Tony Lodge writes on the 25th anniversary of rail privatisation and looks what more needs to be done in a piece for the Yorkshire Post, published 12 August 2017.
"John Major’s railway White Paper in the summer of 1992 pledged to deliver “more competition, greater efficiency and a wider choice of services more closely tailored to what customers want”.
It was right then and is right now but Conservatives have so far delivered an unsatisfactory halfway house where most passengers don’t enjoy this trumpeted choice and competition.
The political and sector opportunities of finally delivering on this are huge if Ministers look at the latest passenger satisfaction survey and consider the results.
At London King’s Cross the main train franchise, Virgin Trains East Coast (VTEC), faces stiff competition from two non-franchised high-speed ‘open access’ train operators on inter-city services between London, Yorkshire and the North East.
These trains all compete on the East Coast Main Line (ECML) and record the highest passenger satisfaction ratings anywhere in the country. Hull Trains comes top with 97 per cent, followed by York based Grand Central on 94 per cent and VTEC with 91 per cent.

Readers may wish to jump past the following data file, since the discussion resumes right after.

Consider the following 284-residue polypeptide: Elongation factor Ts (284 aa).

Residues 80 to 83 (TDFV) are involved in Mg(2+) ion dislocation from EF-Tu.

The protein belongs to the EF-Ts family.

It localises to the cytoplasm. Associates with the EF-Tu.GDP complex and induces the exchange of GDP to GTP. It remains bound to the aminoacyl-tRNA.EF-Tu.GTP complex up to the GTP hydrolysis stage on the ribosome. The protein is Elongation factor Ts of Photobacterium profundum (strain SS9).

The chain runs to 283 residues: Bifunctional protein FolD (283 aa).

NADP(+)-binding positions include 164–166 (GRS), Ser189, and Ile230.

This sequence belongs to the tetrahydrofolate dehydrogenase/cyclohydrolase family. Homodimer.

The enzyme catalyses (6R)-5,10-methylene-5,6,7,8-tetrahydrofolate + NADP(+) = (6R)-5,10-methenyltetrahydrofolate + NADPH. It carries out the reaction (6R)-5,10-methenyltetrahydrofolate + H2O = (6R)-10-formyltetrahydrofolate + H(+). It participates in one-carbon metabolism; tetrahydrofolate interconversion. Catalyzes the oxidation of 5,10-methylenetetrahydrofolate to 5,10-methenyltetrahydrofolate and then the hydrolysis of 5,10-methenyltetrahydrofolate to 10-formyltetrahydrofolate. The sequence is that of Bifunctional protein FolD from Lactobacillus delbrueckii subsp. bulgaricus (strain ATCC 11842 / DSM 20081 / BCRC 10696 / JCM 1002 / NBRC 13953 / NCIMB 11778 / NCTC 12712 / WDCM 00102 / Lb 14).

Grand Central and Hull Trains also came top on value for money, reliability, punctuality and getting a seat.
The message is clear; when passengers have real choice, and train companies face competition on the same track, then operators raise their game. It is a clear and unarguable fact that they deliver better services at competitive fares because they have to fight for passengers. This rivalry has also delivered innovations such as free wi-fi, special flexible ticket deals and new routes as operators look to serve extra towns and cities to boost their offering.
The open-access operators have connected places with London which lost their direct rail services years ago under British Rail as well as directly competing with the franchise on the same track at places like York, Bradford, Doncaster, Hull and London.
But why is such competition not network-wide? Why are Ministers afraid of encouraging and delivering this model across the railways?
At Paddington, the Great Western franchise enjoys a complete monopoly on services across vast swathes of western England and Wales and endures one of the lowest satisfaction scores.
Consequently, there is no competition on long-distance fares where only 48 per cent of passengers think tickets are value for money.
All future rail franchise bidders should now be told to expect some level of future competition which Ministers should actively encourage.
Such a change in policy would deliver real choice for passengers, expose Jeremy Corbyn’s flawed calls for renationalisation and finally deliver on the Conservatives’ pledges made a generation ago."
Read Tony's full piece on the Yorkshire Post website.
Tony Lodge is a CPS research fellow and the author of Rail’s Second Chance – putting competition back on track.